Lesson Plan - Get It!
- Could you look at a graph or an input-output table and be able to tell if you're looking at a function?
- Did you know functions are the relationship between an input and an output?
- But what happens when you have a set of inputs and a set of outputs?
- Or a graph with ordered pairs?
Well, get ready to learn the basics of functions that will help you solve real-world problems and understand harder math concepts!
In order to identify and recognize functions, we need to understand the concept of domain and range. Then we can look at tables and graphs to find functions around us.
Domain and Range
A function is the relationship between the set of numbers in a domain to the set of numbers in a range.
Think of this as input and output.
The domain represents the set of all inputs for a function. The range represents the set of all possible outputs of a function.
Let's imagine that x is a member of the domain.
x gets put into the function, f, and the output will be f(x).
In this example, let's say the rule of the function is x + 3
Y then becomes a member of the range.
Now, let's take the number 2 from our domain.
2 gets put into the same function f(x) = x + 3.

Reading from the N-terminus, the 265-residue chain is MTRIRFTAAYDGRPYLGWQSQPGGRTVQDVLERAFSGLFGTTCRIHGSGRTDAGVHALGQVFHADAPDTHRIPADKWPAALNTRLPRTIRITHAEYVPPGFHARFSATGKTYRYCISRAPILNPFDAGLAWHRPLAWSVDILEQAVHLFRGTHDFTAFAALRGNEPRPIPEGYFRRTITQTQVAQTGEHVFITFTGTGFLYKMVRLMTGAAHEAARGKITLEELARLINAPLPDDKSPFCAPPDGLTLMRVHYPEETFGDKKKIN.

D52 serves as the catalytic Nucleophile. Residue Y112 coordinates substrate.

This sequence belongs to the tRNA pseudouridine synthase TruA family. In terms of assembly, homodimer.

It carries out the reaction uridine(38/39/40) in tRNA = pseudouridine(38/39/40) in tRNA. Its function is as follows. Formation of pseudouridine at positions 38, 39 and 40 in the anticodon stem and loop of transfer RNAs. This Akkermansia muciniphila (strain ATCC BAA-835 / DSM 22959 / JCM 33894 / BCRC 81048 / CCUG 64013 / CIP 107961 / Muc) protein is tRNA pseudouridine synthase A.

f(2) = 2 + 3
f(2) = 5
5 then becomes a member of the range, since it is the output of x + 3 and equals f(x).
Following the same function rule, we can put each member of the domain into the function to find the output and complete the range.
- Do you see how each member of the domain correlates to exactly one member of the range?
This makes a true function.
If there were to be any repeating members in the domain, this would not be a function.
For example, look at this domain and range.
- It is not a function...can you figure out why?
According to this diagram, the 1 has an output of both 4 and 8. For any input into a function, you will only get one output. A member of the domain cannot be related to more than one member of the range.
Therefore, this diagram does not represent a function.
Functions as Tables and Graphs
Functions and the relationships between the domain and range can also be represented in tables and graphs.
For example, look at the function table below:
Every member of the domain has exactly one corresponding member of the range.
Now, look at examples of tables that DO NOT represent functions:
- Do you notice anything else different about the yellow table?
The value of 20 is listed twice in the domain; however, it only corresponds to -3 in the range, so that is not the reason the yellow table is not a function.
Now, let's look at graphs.
Remember that f(x) = y, which means ordered pairs represent the input-output.
Just like in the tables, every member of the domain correlates to exactly one member of the range.
In order to be a function, the x values cannot have more than one corresponding y value.
- Are you ready to practice on your own?
Click NEXT to visit the Got It? section to try identifying functions!